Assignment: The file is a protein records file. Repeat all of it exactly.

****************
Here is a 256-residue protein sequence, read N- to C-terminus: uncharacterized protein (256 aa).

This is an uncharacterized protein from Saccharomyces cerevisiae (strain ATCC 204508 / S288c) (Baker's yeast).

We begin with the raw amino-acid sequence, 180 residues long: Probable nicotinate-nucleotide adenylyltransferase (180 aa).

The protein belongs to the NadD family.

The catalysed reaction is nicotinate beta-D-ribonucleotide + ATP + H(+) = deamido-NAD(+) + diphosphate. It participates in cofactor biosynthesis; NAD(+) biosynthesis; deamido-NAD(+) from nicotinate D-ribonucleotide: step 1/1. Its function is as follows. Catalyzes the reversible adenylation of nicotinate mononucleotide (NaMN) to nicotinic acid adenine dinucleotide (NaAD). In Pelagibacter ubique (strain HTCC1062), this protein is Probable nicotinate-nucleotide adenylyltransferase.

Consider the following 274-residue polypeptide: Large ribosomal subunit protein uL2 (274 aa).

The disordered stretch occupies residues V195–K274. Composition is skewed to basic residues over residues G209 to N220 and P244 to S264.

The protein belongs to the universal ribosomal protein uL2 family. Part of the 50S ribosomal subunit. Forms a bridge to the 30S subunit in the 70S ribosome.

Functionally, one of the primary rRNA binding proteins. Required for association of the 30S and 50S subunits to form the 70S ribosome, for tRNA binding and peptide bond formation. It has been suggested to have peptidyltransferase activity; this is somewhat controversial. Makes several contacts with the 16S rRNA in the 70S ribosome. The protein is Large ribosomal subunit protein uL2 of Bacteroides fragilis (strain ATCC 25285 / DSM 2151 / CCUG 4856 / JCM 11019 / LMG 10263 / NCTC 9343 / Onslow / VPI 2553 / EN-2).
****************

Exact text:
Here is a 256-residue protein sequence, read N- to C-terminus: uncharacterized protein (256 aa).

This is an uncharacterized protein from Saccharomyces cerevisiae (strain ATCC 204508 / S288c) (Baker's yeast).

We begin with the raw amino-acid sequence, 180 residues long: Probable nicotinate-nucleotide adenylyltransferase (180 aa).

The protein belongs to the NadD family.

The catalysed reaction is nicotinate beta-D-ribonucleotide + ATP + H(+) = deamido-NAD(+) + diphosphate. It participates in cofactor biosynthesis; NAD(+) biosynthesis; deamido-NAD(+) from nicotinate D-ribonucleotide: step 1/1. Its function is as follows. Catalyzes the reversible adenylation of nicotinate mononucleotide (NaMN) to nicotinic acid adenine dinucleotide (NaAD). In Pelagibacter ubique (strain HTCC1062), this protein is Probable nicotinate-nucleotide adenylyltransferase.

Consider the following 274-residue polypeptide: Large ribosomal subunit protein uL2 (274 aa).

The disordered stretch occupies residues V195–K274. Composition is skewed to basic residues over residues G209 to N220 and P244 to S264.

The protein belongs to the universal ribosomal protein uL2 family. Part of the 50S ribosomal subunit. Forms a bridge to the 30S subunit in the 70S ribosome.

Functionally, one of the primary rRNA binding proteins. Required for association of the 30S and 50S subunits to form the 70S ribosome, for tRNA binding and peptide bond formation. It has been suggested to have peptidyltransferase activity; this is somewhat controversial. Makes several contacts with the 16S rRNA in the 70S ribosome. The protein is Large ribosomal subunit protein uL2 of Bacteroides fragilis (strain ATCC 25285 / DSM 2151 / CCUG 4856 / JCM 11019 / LMG 10263 / NCTC 9343 / Onslow / VPI 2553 / EN-2).